Ethnic Disparities Seen for Delayed Appendicitis Diagnosis, 2016-2017

Care at a hospital serving a diverse population mitigates against delayed appendicitis diagnosis for Black patients.

Black patients have higher rates of delayed appendicitis diagnosis and 30-day hospital use than White patients, according to a study published online in JAMA Surgery.

Ana M. Reyes, M.D., from Northwestern University in Chicago, and colleagues assessed whether patient race and ethnicity are associated with delayed appendicitis diagnosis and postoperative 30-day hospital use.

The analysis included data from inpatient and emergency department databases from four states (Florida, Maryland, New York, and Wisconsin) for 80,312 adults (aged 18 to 64 years) who underwent appendectomy from Jan. 7, 2016, to Dec. 1, 2017.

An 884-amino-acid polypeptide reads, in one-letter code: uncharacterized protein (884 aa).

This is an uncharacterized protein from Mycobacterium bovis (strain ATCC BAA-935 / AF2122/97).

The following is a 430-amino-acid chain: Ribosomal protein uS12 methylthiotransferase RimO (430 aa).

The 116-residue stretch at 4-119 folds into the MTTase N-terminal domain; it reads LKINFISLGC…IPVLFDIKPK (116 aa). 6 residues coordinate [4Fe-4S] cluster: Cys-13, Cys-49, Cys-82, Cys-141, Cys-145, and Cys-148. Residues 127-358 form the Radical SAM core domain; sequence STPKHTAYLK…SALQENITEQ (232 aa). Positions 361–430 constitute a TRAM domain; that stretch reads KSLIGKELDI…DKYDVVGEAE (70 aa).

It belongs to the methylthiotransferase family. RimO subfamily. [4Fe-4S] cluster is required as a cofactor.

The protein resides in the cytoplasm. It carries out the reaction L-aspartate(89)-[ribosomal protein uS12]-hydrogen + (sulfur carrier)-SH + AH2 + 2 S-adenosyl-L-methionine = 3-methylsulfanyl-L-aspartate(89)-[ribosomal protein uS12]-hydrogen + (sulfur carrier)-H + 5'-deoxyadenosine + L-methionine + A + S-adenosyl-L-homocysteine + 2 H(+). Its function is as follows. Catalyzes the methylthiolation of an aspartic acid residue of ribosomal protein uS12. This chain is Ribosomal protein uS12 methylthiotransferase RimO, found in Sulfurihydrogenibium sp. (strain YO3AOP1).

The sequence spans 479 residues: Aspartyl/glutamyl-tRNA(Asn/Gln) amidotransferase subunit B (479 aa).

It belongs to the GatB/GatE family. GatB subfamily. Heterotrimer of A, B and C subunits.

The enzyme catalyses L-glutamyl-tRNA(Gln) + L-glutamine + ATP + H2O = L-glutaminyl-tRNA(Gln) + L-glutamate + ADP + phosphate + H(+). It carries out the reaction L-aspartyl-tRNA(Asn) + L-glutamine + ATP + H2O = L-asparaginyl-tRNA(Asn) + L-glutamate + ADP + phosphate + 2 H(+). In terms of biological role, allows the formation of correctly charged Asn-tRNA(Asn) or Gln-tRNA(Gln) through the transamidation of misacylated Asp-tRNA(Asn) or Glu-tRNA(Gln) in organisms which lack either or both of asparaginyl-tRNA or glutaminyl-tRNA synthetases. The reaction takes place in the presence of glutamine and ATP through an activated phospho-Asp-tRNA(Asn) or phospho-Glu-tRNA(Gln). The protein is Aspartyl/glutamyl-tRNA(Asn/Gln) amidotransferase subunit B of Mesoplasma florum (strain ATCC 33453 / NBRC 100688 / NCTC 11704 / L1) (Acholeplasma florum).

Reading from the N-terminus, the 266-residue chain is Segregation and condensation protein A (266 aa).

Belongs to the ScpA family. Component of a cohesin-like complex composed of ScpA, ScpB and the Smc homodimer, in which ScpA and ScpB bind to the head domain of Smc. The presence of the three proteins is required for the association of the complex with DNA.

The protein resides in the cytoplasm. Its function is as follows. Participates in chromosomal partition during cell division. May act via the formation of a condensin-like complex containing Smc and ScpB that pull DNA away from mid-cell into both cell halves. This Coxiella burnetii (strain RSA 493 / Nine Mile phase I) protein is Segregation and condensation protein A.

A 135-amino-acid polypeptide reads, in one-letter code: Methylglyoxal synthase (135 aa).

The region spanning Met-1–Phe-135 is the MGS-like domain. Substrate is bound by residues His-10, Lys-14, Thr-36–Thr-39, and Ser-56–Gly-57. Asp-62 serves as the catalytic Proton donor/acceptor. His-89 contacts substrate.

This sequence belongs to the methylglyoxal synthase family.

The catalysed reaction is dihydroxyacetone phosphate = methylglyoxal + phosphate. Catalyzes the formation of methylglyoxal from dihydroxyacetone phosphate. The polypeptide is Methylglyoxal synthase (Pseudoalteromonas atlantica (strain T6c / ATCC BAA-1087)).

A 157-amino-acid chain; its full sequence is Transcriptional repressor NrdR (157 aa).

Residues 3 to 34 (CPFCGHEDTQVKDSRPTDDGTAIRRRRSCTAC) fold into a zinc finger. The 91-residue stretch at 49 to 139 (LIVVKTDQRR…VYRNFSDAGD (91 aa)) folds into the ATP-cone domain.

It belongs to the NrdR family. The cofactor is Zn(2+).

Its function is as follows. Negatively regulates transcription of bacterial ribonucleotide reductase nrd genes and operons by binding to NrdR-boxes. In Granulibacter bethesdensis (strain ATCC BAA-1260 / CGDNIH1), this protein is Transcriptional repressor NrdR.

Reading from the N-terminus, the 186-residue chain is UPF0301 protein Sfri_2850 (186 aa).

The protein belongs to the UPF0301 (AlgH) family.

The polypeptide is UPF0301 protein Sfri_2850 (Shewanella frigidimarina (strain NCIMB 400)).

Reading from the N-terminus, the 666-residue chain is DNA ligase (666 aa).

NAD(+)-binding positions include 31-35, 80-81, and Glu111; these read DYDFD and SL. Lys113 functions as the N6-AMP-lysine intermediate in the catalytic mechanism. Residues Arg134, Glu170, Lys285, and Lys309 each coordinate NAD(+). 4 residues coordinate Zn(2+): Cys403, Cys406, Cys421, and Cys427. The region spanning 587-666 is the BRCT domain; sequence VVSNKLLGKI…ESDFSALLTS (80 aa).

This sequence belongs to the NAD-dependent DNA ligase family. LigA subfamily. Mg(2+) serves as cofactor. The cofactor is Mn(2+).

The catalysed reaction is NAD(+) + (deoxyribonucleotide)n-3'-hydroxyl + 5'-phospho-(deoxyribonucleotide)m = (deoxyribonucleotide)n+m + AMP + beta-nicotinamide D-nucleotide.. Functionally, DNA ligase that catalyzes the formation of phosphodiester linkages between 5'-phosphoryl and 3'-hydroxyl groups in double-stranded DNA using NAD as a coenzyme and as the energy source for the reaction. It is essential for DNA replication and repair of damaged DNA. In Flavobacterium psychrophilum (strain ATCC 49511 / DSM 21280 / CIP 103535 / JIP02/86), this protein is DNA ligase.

The researchers found that 2.5 percent of patients experienced delayed diagnosis, with non-Hispanic Black patients having a 1.41 times higher adjusted rate of delayed diagnosis versus non-Hispanic White patients. Patients at hospitals with a Black or Hispanic population >50 percent had a 0.73 decreased adjusted rate of delayed appendicitis diagnosis versus hospitals with a <25 percent Black or Hispanic people.

However, patients at hospitals with >50 percent of discharges of Medicaid patients had a 3.51 higher adjusted rate of delayed diagnosis versus hospitals with <10 percent of discharges of Medicaid patients.

The delayed diagnosis was also associated with female sex, higher levels of patient comorbidity, and living in a low-income ZIP code. An increased adjusted rate of postoperative 30-day hospital use (1.38) was associated with delayed diagnosis.

“It may be hospitals that are more used to serving racial-ethnic minority patients are better at diagnosing them because they’re more culturally informed and have a better understanding of these patients,” one author said.

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